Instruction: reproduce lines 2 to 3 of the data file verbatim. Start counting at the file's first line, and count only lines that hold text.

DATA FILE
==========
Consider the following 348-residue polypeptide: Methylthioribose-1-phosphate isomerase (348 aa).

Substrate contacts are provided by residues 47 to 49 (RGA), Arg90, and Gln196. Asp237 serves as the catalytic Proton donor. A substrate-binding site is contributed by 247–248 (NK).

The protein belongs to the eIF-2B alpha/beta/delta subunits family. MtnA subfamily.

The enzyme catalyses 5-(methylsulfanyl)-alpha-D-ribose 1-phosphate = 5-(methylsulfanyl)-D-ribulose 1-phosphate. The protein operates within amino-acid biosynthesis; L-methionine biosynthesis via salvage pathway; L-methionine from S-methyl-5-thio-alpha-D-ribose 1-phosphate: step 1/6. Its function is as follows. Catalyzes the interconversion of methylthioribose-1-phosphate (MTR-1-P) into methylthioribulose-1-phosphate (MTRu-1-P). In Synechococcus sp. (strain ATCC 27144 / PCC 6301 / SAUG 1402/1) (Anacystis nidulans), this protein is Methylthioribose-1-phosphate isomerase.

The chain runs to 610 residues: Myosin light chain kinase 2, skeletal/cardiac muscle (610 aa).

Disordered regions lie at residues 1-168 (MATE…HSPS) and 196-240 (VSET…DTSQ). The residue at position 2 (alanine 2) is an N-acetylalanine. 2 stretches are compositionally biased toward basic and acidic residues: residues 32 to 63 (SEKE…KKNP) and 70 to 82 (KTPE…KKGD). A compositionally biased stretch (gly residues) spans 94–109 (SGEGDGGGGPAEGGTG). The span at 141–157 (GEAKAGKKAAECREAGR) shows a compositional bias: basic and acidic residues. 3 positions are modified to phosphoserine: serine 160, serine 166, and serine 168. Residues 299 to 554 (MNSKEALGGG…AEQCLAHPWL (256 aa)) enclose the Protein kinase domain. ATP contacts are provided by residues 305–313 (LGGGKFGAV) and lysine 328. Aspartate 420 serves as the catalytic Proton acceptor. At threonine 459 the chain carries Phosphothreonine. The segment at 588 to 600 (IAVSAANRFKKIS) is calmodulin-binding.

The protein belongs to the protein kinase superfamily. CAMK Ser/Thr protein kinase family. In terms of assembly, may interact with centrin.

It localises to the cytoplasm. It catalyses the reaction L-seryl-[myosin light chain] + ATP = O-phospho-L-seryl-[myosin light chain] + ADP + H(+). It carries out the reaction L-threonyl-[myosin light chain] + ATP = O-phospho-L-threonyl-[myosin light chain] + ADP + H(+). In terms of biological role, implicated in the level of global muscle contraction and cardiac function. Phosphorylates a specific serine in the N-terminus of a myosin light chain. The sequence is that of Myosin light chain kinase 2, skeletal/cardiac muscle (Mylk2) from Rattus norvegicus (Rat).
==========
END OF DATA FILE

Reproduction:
Substrate contacts are provided by residues 47 to 49 (RGA), Arg90, and Gln196. Asp237 serves as the catalytic Proton donor. A substrate-binding site is contributed by 247–248 (NK).

The protein belongs to the eIF-2B alpha/beta/delta subunits family. MtnA subfamily.